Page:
Response to the key points of the new energy strategy

United Kingdom


Response to the key points of the new energy strategy by Adrian Abbs Lib Dem Portfolio Holder for the environment and public protection

An energy strategy looks into the future and should therefore contain both tactical and strategic elements. The strategy also needs to encompass what we want to achieve as a society and what we need to achieve.

Therefore, the strategy needs to achieve 4 things. 1) Provide energy security 2) a path to clean energy 3) ensure both businesses and consumers can afford the energy and 4) that we have enough energy to support the needs of society as a whole.
Having looked at the key points announced in the strategy and evaluated against the above criteria there are some parts that are easy to support and parts that seem less than optimum.

Nuclear - The government plans to reduce the UK's reliance on oil and gas by building as many as eight new nuclear reactors, including two at Sizewell in Suffolk. A new body will oversee the delivery of the new plants.

The Lib Dems voted to accept nuclear power as part of a low carbon energy strategy after being urged to do so by Ed Davey when he was still Energy secretary back in 2013. This changed a previous position and came about having listened at length to the low carbon argument – We have not changed that position, so the current Conservative administration setting a target to deliver some is in line with Lib Dem policy of the past decade.

My main issue is the length of time needed to go from concept to delivering power. Even with the new body, I am sceptical about enough being delivered quickly to have any sizeable impact on the coming decade in terms of energy security. It is also very expensive to implement a strategy overlay reliant on nuclear. It would fail the cost criteria but can help with the other 3 objectives.

When (progress is being made) fusion rather than fission arrives we lose the dangerous element often associated with Nuclear. Significant extra investment here is missing from the strategy which is odd given the promise it offers.

Wind - The government aims to reform planning laws to speed up approvals for new offshore wind farms. For onshore wind farms, it wants to develop partnerships with "supportive communities" that want to host turbines in exchange for guaranteed cheaper energy bills.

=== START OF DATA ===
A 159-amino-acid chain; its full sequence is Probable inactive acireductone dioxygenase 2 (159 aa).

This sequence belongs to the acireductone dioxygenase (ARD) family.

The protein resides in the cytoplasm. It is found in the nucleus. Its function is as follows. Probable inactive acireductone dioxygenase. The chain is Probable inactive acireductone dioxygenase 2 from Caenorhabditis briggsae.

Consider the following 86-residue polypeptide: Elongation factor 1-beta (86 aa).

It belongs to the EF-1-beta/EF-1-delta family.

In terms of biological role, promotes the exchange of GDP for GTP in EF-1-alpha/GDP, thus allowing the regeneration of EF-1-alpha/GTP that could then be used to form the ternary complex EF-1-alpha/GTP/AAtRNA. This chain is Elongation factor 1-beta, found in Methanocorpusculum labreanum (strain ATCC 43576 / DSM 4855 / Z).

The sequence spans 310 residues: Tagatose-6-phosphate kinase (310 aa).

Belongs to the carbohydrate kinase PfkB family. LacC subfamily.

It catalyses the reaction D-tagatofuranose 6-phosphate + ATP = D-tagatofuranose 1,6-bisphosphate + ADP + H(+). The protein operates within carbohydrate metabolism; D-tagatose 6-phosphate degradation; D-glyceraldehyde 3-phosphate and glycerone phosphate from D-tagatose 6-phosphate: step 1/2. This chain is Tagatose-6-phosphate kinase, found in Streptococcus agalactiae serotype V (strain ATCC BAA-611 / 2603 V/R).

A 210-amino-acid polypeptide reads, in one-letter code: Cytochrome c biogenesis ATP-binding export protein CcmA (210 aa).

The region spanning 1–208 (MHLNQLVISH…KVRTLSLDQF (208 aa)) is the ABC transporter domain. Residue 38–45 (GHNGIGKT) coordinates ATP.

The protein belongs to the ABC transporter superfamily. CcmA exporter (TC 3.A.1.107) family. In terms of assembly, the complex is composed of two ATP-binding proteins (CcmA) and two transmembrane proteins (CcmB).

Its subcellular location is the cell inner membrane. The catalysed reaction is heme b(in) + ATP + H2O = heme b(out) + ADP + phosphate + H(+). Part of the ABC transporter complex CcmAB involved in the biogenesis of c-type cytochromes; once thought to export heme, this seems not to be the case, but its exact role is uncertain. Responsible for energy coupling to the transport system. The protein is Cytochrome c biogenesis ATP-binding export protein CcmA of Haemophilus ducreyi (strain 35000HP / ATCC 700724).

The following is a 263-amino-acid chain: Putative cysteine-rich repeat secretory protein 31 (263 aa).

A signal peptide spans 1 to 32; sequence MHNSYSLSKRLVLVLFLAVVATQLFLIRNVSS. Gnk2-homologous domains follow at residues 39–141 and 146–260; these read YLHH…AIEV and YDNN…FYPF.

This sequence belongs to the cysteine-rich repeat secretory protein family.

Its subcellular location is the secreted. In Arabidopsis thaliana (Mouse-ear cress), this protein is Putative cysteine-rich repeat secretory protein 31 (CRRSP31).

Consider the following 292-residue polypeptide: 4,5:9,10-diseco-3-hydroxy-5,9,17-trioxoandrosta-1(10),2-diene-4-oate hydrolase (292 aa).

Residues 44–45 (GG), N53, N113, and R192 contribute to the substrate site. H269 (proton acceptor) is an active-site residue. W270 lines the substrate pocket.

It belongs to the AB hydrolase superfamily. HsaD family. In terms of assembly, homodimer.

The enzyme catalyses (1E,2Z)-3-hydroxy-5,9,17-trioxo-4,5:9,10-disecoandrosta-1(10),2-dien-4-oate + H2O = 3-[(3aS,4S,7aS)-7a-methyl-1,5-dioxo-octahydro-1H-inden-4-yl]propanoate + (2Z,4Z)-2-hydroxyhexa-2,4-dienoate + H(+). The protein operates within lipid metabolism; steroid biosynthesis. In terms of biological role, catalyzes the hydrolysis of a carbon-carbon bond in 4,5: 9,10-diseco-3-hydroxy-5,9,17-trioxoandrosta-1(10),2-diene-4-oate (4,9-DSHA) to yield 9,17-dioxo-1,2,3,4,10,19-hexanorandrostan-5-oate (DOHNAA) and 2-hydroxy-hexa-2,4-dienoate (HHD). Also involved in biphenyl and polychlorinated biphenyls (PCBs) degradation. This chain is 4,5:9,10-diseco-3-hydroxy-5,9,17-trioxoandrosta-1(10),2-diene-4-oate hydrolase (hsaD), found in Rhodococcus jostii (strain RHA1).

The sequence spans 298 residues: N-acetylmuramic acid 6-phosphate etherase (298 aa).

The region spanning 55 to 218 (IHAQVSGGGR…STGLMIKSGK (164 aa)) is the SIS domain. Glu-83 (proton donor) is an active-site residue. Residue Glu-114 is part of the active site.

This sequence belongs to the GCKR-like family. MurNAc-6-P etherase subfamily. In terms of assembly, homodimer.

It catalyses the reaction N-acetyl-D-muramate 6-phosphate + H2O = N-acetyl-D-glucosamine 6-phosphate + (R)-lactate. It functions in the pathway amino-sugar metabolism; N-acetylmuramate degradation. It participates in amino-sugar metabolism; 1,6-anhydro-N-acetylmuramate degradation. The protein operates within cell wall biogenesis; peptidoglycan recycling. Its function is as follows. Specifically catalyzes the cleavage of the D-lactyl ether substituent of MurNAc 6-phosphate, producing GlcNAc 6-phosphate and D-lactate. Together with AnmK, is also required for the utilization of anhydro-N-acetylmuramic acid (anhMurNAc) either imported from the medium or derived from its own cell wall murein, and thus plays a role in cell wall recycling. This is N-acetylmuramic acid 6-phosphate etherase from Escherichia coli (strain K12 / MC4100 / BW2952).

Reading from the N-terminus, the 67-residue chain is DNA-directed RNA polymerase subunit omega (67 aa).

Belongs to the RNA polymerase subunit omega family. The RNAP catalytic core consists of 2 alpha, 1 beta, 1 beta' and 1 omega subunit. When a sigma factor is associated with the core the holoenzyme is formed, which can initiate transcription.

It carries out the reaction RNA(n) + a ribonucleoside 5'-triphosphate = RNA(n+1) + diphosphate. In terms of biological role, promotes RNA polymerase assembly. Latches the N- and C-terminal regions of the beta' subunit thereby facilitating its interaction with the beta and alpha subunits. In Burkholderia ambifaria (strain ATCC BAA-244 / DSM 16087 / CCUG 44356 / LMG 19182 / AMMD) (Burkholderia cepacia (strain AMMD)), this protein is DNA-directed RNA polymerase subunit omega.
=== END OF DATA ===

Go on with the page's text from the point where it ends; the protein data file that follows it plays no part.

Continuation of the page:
On-shore wind is the cheapest and one of the fastest to implement in terms of the energy techs we have right now – We would be in a better scenario if the Conservatives had not been opposing it for so long and had not introduced the laws that effectively banned it. As a tactical solution it's a no brainer, but given the intermittent nature of wind, it needs linking up to some energy storage solutions. It does come out positively on all 4 of the objectives mentioned at the start.

Hydrogen - Targets for hydrogen production are being doubled to help provide cleaner energy for industry as well as for power, transport and potentially heating.

Blue of Green Hydrogen? If the focus is not placed on the delivery of Green Hydrogen, then environmentally we will have gone nowhere or backwards. Green hydrogen comes into its own when you have enough Green energy to create it. The amount of energy needed is vast which may explain why the Conservatives are saying 8 Nuclear power stations. When we can produce enough energy cleanly and cheaply then it will be a valuable part of moving heavy industry, trucks and potentially heating. Doubling production will have almost zero effect w.r.t heating change. We will need 10 to 100 times what is planned to have a chance at affecting heating and taking ourselves off imported gas. Also, keep in mind that 1) electric boilers and induction hobs are already common and offer a viable alternative to heating using gas. 2) When you convert energy from one form to another there are losses. Using green energy to produce hydrogen and then using hydrogen as part of the gas mix will not be as efficient as simply using the green energy to power electric boilers or other forms of electrically powered heating.

In terms of delivery, it is not a short-term win and could easily fail objectives 2 and 4